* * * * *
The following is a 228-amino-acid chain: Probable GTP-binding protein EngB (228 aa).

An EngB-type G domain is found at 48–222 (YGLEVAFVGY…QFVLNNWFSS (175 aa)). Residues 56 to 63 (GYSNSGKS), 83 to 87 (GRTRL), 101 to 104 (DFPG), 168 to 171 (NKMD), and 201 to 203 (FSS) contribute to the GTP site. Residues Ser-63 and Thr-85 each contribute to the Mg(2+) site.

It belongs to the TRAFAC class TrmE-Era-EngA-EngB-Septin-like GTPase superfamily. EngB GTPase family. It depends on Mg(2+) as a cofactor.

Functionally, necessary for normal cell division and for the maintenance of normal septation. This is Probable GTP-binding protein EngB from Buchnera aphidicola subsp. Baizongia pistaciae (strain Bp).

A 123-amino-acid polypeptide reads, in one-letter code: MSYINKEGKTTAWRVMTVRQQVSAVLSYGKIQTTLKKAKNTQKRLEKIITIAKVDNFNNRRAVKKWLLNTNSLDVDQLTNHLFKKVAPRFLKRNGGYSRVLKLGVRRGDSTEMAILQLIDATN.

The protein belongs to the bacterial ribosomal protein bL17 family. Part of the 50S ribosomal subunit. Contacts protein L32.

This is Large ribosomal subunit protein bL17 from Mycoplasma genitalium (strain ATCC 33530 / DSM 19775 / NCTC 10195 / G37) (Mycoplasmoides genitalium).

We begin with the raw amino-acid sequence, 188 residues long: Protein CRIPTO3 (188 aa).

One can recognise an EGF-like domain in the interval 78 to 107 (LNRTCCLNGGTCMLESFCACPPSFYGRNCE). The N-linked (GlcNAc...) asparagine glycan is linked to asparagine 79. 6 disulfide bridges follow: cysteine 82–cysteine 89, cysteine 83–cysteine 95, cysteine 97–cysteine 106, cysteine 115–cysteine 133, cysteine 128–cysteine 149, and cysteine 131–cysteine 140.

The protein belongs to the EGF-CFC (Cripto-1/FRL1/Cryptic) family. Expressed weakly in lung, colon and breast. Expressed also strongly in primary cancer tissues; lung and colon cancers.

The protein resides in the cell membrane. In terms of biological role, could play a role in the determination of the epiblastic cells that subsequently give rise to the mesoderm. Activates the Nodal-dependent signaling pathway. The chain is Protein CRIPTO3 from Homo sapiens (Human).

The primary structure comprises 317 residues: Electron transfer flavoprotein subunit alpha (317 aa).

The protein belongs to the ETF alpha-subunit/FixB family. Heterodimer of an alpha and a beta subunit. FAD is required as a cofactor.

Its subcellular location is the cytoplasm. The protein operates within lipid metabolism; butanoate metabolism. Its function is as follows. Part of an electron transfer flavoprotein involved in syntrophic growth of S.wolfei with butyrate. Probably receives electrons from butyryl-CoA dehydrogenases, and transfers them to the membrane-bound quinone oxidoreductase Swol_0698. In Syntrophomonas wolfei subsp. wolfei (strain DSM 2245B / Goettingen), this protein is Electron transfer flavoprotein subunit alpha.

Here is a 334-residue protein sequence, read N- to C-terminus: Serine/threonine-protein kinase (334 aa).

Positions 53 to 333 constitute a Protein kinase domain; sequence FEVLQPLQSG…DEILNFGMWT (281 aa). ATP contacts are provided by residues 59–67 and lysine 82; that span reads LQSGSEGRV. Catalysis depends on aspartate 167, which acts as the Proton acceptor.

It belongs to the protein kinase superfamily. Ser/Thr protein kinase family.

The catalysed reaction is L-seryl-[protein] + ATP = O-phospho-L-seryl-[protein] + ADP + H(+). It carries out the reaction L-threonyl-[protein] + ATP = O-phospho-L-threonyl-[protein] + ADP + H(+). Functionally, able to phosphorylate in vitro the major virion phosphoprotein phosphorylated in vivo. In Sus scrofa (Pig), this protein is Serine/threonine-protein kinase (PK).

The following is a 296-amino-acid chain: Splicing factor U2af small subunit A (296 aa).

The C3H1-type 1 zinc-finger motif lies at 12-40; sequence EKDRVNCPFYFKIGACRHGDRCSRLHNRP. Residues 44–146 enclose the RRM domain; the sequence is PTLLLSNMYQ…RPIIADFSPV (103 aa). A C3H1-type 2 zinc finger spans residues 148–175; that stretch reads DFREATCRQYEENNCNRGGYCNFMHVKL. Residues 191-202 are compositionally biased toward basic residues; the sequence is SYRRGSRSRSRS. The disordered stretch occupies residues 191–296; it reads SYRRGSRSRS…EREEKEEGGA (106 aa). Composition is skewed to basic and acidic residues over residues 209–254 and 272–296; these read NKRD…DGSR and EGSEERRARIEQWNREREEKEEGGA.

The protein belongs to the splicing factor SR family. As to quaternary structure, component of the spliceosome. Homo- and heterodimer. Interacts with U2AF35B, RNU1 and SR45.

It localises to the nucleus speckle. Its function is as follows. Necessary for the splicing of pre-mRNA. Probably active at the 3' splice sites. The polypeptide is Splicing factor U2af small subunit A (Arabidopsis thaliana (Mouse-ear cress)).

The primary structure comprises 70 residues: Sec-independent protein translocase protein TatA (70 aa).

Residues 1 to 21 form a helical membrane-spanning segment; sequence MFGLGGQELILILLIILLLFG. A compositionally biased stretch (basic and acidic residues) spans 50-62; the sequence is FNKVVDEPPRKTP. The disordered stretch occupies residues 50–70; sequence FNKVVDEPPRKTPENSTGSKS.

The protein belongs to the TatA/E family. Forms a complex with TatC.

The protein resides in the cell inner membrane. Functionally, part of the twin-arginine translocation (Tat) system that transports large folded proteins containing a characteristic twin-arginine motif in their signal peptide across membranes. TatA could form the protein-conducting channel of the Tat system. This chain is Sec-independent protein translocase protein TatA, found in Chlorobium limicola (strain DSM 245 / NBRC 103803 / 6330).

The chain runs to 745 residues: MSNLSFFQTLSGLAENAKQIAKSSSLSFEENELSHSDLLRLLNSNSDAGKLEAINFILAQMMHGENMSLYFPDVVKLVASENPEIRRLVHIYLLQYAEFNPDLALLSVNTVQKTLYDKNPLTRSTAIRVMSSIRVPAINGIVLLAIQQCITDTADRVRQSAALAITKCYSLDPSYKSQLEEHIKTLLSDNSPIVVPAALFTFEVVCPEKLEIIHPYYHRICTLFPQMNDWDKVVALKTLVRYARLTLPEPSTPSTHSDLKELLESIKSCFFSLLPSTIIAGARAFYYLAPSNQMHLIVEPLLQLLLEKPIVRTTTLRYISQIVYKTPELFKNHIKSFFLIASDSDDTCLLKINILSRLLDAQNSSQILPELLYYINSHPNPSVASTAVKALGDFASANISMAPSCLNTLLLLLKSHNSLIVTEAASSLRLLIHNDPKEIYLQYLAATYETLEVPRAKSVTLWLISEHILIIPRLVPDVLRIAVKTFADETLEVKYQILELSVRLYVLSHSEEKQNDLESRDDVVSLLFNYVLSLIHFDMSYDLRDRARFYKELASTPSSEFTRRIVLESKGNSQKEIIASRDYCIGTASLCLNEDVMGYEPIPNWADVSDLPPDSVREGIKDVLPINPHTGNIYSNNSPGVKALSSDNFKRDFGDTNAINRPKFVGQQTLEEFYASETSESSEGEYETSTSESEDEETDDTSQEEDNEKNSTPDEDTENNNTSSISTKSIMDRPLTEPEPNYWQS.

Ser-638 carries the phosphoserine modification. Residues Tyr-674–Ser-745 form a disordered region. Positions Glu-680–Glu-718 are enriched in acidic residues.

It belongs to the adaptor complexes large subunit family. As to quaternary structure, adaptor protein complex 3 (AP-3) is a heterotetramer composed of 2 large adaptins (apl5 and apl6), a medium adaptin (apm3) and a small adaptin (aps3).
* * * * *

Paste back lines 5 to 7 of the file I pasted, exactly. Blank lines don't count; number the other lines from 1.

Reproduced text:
A 123-amino-acid polypeptide reads, in one-letter code: MSYINKEGKTTAWRVMTVRQQVSAVLSYGKIQTTLKKAKNTQKRLEKIITIAKVDNFNNRRAVKKWLLNTNSLDVDQLTNHLFKKVAPRFLKRNGGYSRVLKLGVRRGDSTEMAILQLIDATN.

The protein belongs to the bacterial ribosomal protein bL17 family. Part of the 50S ribosomal subunit. Contacts protein L32.

This is Large ribosomal subunit protein bL17 from Mycoplasma genitalium (strain ATCC 33530 / DSM 19775 / NCTC 10195 / G37) (Mycoplasmoides genitalium).